I’m in the midst of reading Thinking in Systems: A Primer (affiliate link) to my list of recommended reads for Product Managers. It is one of those books like Principals of Product Development Flow that show you why things work at a deeper systemic level that you’ve just been emersed in.  It’s a book that points out the water for the fishes.  

I had a moment of illumination when reading her description of the reinforcing and balancing feedback loops that drive physical systems. That while we do not always deal with physical systems, many of the same constraints are in effect for software product management.

But any real physical entity is always surrounded by and exchanging things with its environment. A corporation needs a constant supply of energy and materials and workers and managers and customers. A growing corn crop needs water and nutrients and protection from pests. A population needs food and water and living space, and if it’s a human population, it needs jobs and education and health care and a multitude of other things. Any entity that is using energy and processing materials needs a place to put its wastes, or a process to carry its wastes away.
Two Stock Systems

Thinking in Systems; Donnella Medows

In the book she explains the way that systems behave.  Each with stocks (boxes), processes (water taps), and balancing and reinforcing feedback loops (arrow flows). In the book she uses many examples from the physical world an example of oil and gas extraction, which has strong limits on the amount of the actual resource available.  

A diagram of a two stock system with balancing and reinforcing feedback loops for oil extraction.
Two Stock System Diagram

Maybe you look at this and don’t see software but in product development we are subject to these reinforcing and balancing loops which both drive and constrain how fast we can iterate and build.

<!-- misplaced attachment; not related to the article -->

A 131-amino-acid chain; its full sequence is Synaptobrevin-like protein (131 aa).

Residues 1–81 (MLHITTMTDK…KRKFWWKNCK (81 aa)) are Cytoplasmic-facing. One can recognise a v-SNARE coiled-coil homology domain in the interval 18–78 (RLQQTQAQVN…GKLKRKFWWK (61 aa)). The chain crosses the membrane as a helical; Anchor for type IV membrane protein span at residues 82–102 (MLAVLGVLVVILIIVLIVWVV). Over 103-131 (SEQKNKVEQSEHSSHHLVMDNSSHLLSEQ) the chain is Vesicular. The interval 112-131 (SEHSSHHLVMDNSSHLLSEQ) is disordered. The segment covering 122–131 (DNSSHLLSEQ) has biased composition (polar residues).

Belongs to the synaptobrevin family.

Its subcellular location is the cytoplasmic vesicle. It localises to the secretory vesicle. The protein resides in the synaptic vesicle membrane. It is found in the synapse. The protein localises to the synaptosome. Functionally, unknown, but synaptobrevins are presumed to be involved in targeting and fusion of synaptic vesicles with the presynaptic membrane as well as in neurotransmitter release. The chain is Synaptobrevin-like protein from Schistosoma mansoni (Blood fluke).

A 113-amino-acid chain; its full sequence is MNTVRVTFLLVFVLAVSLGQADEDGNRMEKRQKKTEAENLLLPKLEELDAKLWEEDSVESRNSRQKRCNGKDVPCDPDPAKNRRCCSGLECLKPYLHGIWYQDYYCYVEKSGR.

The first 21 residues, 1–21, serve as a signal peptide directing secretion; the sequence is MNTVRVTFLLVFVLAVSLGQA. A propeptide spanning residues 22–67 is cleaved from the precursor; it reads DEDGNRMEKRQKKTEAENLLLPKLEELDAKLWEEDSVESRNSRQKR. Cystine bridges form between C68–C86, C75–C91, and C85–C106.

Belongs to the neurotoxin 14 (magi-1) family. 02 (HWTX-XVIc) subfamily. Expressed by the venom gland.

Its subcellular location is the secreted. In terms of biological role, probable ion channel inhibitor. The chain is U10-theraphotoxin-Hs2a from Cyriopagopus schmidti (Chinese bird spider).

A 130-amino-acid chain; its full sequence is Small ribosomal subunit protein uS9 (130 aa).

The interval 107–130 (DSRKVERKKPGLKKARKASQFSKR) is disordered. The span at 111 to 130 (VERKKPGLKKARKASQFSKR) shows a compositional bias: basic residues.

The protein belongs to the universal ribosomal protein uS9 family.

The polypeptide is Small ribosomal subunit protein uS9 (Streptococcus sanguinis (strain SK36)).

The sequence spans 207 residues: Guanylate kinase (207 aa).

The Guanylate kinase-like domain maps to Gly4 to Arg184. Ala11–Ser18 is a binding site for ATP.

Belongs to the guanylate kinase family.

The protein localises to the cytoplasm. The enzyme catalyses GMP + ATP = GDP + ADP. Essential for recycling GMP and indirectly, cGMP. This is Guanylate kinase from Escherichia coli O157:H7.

• Our resource is our total addressable market of customers there are hard limits to the total number of people that want to buy your product and the number of dollars that you can get them to give you.
  • Extraction is the process of selling them our product. 
  • Yield per unit capital is the cost of acquisition for your customers. This gets more expensive as you move from your first perfect customer into more diverse adjacent users.   
  • Capital is the value that we have to sell to customers.  In software this is the product or service that we can sell to customers. 
  • Investment this is where the magic of product and engineering happens. We convert money and time into capital.  
  • Deprecation is the process by which our software goes out of date as soon as we build it.  Bugs are found, packages need updating, integrations need to be maintained. The more software we have the more of the balancing function of deprecation acts on our software, the slower we end up going.
  • ​​​​​​Profit is profit, the more of it we reinvest back into our investment, the stronger the reinforcing feedback loop is.  The more we divert to extraction, the slower our investment goes. 

Obviously, this is a gross simplification of the product development system, but that is what models are for, helping us see part of the world in a comprehensible way.

Also, worth reading from Donella Meadows: